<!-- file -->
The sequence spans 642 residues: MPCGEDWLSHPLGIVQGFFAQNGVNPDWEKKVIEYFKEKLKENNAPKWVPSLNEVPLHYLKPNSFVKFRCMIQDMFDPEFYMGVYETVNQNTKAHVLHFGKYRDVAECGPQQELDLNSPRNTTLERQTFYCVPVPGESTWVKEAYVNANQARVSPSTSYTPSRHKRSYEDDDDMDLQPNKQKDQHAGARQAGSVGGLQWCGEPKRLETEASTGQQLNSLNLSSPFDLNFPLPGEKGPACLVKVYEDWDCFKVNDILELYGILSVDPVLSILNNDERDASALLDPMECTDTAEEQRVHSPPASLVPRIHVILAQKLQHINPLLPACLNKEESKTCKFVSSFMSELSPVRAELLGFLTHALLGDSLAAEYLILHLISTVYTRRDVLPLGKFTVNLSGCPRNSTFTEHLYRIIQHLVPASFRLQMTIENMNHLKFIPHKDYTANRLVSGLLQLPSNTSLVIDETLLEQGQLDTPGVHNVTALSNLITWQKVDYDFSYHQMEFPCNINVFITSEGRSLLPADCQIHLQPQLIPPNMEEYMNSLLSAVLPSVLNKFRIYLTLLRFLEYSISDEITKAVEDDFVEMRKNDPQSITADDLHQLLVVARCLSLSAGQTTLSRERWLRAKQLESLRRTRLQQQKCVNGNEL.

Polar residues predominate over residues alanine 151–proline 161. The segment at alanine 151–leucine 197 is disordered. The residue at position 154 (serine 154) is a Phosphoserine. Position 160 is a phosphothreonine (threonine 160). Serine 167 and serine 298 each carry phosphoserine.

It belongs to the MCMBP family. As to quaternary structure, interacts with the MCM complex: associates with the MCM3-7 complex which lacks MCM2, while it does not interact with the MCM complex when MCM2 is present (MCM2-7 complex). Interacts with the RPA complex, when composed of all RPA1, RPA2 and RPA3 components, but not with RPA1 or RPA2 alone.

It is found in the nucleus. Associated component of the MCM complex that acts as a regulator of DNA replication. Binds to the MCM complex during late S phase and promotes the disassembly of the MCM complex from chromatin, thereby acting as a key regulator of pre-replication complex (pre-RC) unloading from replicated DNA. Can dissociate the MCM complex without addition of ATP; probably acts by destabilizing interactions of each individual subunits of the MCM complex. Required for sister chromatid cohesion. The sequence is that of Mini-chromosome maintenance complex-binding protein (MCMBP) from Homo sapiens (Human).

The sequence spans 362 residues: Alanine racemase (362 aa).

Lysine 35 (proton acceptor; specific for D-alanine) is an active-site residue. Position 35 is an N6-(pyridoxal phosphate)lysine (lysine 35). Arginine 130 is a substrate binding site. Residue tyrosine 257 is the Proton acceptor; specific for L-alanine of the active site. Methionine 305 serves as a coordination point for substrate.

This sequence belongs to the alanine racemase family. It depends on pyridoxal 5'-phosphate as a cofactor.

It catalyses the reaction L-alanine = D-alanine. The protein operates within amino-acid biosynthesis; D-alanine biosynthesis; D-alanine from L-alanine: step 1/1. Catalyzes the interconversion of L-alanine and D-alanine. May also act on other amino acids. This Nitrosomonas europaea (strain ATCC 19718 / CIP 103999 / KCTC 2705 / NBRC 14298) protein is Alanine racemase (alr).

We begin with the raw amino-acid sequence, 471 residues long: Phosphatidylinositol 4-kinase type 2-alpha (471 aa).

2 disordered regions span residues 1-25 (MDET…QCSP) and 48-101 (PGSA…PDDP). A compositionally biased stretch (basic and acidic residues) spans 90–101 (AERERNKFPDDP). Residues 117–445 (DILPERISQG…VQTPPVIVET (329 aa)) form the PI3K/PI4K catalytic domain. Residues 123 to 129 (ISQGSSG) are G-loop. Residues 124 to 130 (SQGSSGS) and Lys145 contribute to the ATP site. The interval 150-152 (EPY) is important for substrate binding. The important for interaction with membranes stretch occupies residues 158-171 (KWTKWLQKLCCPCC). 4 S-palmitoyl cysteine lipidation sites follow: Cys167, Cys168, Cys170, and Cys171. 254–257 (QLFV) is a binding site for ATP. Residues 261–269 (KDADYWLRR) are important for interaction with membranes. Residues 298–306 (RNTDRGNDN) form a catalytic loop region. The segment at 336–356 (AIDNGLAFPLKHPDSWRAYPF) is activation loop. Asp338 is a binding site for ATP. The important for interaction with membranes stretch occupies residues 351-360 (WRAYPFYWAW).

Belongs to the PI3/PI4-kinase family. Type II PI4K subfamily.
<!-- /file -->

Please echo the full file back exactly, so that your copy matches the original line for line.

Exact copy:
The sequence spans 642 residues: MPCGEDWLSHPLGIVQGFFAQNGVNPDWEKKVIEYFKEKLKENNAPKWVPSLNEVPLHYLKPNSFVKFRCMIQDMFDPEFYMGVYETVNQNTKAHVLHFGKYRDVAECGPQQELDLNSPRNTTLERQTFYCVPVPGESTWVKEAYVNANQARVSPSTSYTPSRHKRSYEDDDDMDLQPNKQKDQHAGARQAGSVGGLQWCGEPKRLETEASTGQQLNSLNLSSPFDLNFPLPGEKGPACLVKVYEDWDCFKVNDILELYGILSVDPVLSILNNDERDASALLDPMECTDTAEEQRVHSPPASLVPRIHVILAQKLQHINPLLPACLNKEESKTCKFVSSFMSELSPVRAELLGFLTHALLGDSLAAEYLILHLISTVYTRRDVLPLGKFTVNLSGCPRNSTFTEHLYRIIQHLVPASFRLQMTIENMNHLKFIPHKDYTANRLVSGLLQLPSNTSLVIDETLLEQGQLDTPGVHNVTALSNLITWQKVDYDFSYHQMEFPCNINVFITSEGRSLLPADCQIHLQPQLIPPNMEEYMNSLLSAVLPSVLNKFRIYLTLLRFLEYSISDEITKAVEDDFVEMRKNDPQSITADDLHQLLVVARCLSLSAGQTTLSRERWLRAKQLESLRRTRLQQQKCVNGNEL.

Polar residues predominate over residues alanine 151–proline 161. The segment at alanine 151–leucine 197 is disordered. The residue at position 154 (serine 154) is a Phosphoserine. Position 160 is a phosphothreonine (threonine 160). Serine 167 and serine 298 each carry phosphoserine.

It belongs to the MCMBP family. As to quaternary structure, interacts with the MCM complex: associates with the MCM3-7 complex which lacks MCM2, while it does not interact with the MCM complex when MCM2 is present (MCM2-7 complex). Interacts with the RPA complex, when composed of all RPA1, RPA2 and RPA3 components, but not with RPA1 or RPA2 alone.

It is found in the nucleus. Associated component of the MCM complex that acts as a regulator of DNA replication. Binds to the MCM complex during late S phase and promotes the disassembly of the MCM complex from chromatin, thereby acting as a key regulator of pre-replication complex (pre-RC) unloading from replicated DNA. Can dissociate the MCM complex without addition of ATP; probably acts by destabilizing interactions of each individual subunits of the MCM complex. Required for sister chromatid cohesion. The sequence is that of Mini-chromosome maintenance complex-binding protein (MCMBP) from Homo sapiens (Human).

The sequence spans 362 residues: Alanine racemase (362 aa).

Lysine 35 (proton acceptor; specific for D-alanine) is an active-site residue. Position 35 is an N6-(pyridoxal phosphate)lysine (lysine 35). Arginine 130 is a substrate binding site. Residue tyrosine 257 is the Proton acceptor; specific for L-alanine of the active site. Methionine 305 serves as a coordination point for substrate.

This sequence belongs to the alanine racemase family. It depends on pyridoxal 5'-phosphate as a cofactor.

It catalyses the reaction L-alanine = D-alanine. The protein operates within amino-acid biosynthesis; D-alanine biosynthesis; D-alanine from L-alanine: step 1/1. Catalyzes the interconversion of L-alanine and D-alanine. May also act on other amino acids. This Nitrosomonas europaea (strain ATCC 19718 / CIP 103999 / KCTC 2705 / NBRC 14298) protein is Alanine racemase (alr).

We begin with the raw amino-acid sequence, 471 residues long: Phosphatidylinositol 4-kinase type 2-alpha (471 aa).

2 disordered regions span residues 1-25 (MDET…QCSP) and 48-101 (PGSA…PDDP). A compositionally biased stretch (basic and acidic residues) spans 90–101 (AERERNKFPDDP). Residues 117–445 (DILPERISQG…VQTPPVIVET (329 aa)) form the PI3K/PI4K catalytic domain. Residues 123 to 129 (ISQGSSG) are G-loop. Residues 124 to 130 (SQGSSGS) and Lys145 contribute to the ATP site. The interval 150-152 (EPY) is important for substrate binding. The important for interaction with membranes stretch occupies residues 158-171 (KWTKWLQKLCCPCC). 4 S-palmitoyl cysteine lipidation sites follow: Cys167, Cys168, Cys170, and Cys171. 254–257 (QLFV) is a binding site for ATP. Residues 261–269 (KDADYWLRR) are important for interaction with membranes. Residues 298–306 (RNTDRGNDN) form a catalytic loop region. The segment at 336–356 (AIDNGLAFPLKHPDSWRAYPF) is activation loop. Asp338 is a binding site for ATP. The important for interaction with membranes stretch occupies residues 351-360 (WRAYPFYWAW).

Belongs to the PI3/PI4-kinase family. Type II PI4K subfamily.